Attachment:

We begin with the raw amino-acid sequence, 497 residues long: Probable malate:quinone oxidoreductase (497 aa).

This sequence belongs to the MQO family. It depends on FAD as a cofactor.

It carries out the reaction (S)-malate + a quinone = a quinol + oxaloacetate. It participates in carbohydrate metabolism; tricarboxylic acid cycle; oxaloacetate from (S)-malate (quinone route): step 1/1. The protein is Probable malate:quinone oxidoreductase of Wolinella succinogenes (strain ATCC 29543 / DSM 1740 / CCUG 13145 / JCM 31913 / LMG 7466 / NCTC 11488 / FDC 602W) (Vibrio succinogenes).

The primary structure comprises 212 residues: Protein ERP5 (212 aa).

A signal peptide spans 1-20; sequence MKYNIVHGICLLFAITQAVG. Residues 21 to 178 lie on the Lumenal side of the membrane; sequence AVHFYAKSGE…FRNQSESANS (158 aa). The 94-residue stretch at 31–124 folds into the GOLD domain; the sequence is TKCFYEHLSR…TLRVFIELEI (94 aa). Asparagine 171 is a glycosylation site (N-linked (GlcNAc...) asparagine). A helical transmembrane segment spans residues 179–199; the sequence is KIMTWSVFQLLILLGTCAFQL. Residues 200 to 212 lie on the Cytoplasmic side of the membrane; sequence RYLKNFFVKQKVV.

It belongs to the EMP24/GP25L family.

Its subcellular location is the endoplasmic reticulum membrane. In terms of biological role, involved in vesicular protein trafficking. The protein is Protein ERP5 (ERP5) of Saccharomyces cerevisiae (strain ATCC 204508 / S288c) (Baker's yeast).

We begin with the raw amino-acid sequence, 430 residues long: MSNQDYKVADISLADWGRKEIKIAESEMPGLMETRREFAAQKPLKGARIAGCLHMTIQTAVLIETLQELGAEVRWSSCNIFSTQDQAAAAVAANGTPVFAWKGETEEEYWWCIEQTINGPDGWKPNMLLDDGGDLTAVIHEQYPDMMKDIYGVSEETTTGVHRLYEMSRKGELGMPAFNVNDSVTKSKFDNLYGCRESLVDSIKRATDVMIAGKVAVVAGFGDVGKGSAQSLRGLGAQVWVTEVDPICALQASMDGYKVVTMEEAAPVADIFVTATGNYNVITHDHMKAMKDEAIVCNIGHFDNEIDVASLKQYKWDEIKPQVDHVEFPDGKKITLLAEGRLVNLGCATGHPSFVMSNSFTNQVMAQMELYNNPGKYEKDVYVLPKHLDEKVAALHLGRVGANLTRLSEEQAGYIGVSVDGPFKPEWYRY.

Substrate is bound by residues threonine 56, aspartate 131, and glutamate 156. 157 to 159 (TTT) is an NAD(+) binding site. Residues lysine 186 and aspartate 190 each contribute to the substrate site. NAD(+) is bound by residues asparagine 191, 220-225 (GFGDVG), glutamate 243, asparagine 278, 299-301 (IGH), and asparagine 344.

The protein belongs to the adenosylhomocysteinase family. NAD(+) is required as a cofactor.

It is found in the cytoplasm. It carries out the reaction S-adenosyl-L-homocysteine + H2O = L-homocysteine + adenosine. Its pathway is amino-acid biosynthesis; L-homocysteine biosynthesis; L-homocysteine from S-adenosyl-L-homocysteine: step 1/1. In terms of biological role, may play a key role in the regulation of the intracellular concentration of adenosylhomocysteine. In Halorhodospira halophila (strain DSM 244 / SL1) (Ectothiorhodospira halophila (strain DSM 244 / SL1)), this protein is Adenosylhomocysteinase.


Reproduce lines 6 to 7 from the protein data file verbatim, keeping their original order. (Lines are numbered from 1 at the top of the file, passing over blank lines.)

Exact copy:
It belongs to the EMP24/GP25L family.

Its subcellular location is the endoplasmic reticulum membrane. In terms of biological role, involved in vesicular protein trafficking. The protein is Protein ERP5 (ERP5) of Saccharomyces cerevisiae (strain ATCC 204508 / S288c) (Baker's yeast).